Tag Archives: Uganda

Re-skilling librarians in an age of rapid technological development
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Agnes Kanzira Namaganda is an Academic Librarian, Information Literacy Instructor, and Head of Book Bank/Acquisitions Section at Makerere University Library, Uganda. She has been supported by INASP through a 2015 Leadership Grant , and here she reflects on some of the library skills supported through INASP grants and activities. Agnes blogs regularly at LATINA IN Africa. Changing technologies, changing libraries Global competition, new ICT and the demand for accountability have created major shifts in terms of collection development (from paper to electronic) and ways in which we, as librarians, organize our work. Librarians need to rethink ways of providing educational resources to support teaching, learning and research. This calls for a wide set of skills, attributes, and attitudes in order to serve diverse communities and adapt to the constantly evolving information landscape. There is need for continuous professional development, the creation of partnerships with faculty and active engagement in research … Continue reading

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“Digital development” – the last 100 metres
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Tech-solutionism is fairly common in the development sector; we regularly hear that a new widget or (increasingly) the latest app is going to transform some aspect of service delivery or save innumerable hours of time. The same thinking has swamped much discussion on higher education (HE) in the last few years, an issue typified by recent talk about MOOCs. And, as the development sector looks increasingly at the role that higher education has to play in transforming societies and economies, the streams run together. Of course technology plays and has played a vital role in development – in medicine or agriculture for example – and technology and online learning offer huge possibilities for HE. But sometimes it feels like we’re caught in our own hype. Undoubtedly, better broadband connectivity, greater mobile penetration, more students with smartphones and laptops – these are all changing the possibilities for learning, and for the way universities … Continue reading

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Library consortia sharing expertise: A small meeting tackling important issues in Addis Ababa
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Addis Ababa is used to hosting big and important meetings. The African Union and UNECA are both based here. A few weeks ago the UN Financing for Development conference brought several thousand visitors to Addis Ababa. And on Sunday evening President Obama flew in from Kenya. But this week Addis is also playing host to a smaller, quieter event – but an important one nevertheless. Seven library consortia have come together in Addis, hosted by the Consortium for Ethiopian Academic and Research Libraries (CEARL) and facilitated by INASP, to spend five days sharing ideas, learning, and collectively identifying solutions to some of the many challenges they share. But library consortia aren’t just clubs or networks of libraries: they play a key role in enabling a strong and effective research and knowledge system. By enabling their member institutions to collectively purchase online journals and books, consortia are making a critical contribution … Continue reading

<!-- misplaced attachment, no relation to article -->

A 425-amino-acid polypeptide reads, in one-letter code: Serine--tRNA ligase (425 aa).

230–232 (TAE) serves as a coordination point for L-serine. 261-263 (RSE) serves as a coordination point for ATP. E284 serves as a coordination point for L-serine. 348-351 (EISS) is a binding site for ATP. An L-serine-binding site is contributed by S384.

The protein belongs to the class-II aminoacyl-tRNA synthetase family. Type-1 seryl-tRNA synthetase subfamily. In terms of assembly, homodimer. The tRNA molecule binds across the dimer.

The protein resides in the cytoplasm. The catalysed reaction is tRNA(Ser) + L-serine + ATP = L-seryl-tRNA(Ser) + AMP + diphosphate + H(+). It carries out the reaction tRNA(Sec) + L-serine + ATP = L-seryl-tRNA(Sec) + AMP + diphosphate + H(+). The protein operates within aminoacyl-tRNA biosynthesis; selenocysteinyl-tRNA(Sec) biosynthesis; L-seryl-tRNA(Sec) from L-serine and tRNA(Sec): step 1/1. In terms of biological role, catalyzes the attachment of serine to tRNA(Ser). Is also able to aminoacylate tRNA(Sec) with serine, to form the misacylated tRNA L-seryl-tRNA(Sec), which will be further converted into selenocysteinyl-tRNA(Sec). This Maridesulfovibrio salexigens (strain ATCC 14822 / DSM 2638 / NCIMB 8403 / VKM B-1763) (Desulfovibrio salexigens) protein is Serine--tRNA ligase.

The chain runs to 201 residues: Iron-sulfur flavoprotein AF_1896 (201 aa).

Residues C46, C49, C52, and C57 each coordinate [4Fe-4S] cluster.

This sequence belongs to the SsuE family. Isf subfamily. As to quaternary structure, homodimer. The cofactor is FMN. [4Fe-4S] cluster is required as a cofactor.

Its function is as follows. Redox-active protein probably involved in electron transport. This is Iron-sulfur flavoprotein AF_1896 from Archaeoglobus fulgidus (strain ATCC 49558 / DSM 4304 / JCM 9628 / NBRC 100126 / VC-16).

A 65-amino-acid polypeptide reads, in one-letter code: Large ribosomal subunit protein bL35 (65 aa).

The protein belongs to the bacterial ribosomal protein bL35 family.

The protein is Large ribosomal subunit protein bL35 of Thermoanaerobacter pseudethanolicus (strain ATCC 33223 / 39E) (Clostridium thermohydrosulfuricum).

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What caught our eye last week
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An interesting article on the BBC news looks at how some entrepreneurs from East Africa are using mobile apps as loyalty cards that are easily tied to social media and require only a standard text to use – no smartphone necessary!  See ‘Kenyan and Ugandan start-ups make location pay its way’ (Fiona Graham, BBC). Caroline Wagner (SciDev.Net) looks at the challenge of making the outcomes of scientific research (especially publications) available to all potential users. See ‘Uncovering the world’s ‘unseen’ science’. ‘“Developing” countries arrested development’ (Hector Torres, Project Syndicate)  is a somewhat controversial article on the possibility of revising the group of countries defined as “emerging” and subject to a less restricted regime by the WTO. As a similar point of interest, our own Rebecca Bailey recently posted ‘How do you measure development?’, which questions whether HDI and GNI are good indicators of a country’s development. Finally, Simon McGrath wrote … Continue reading

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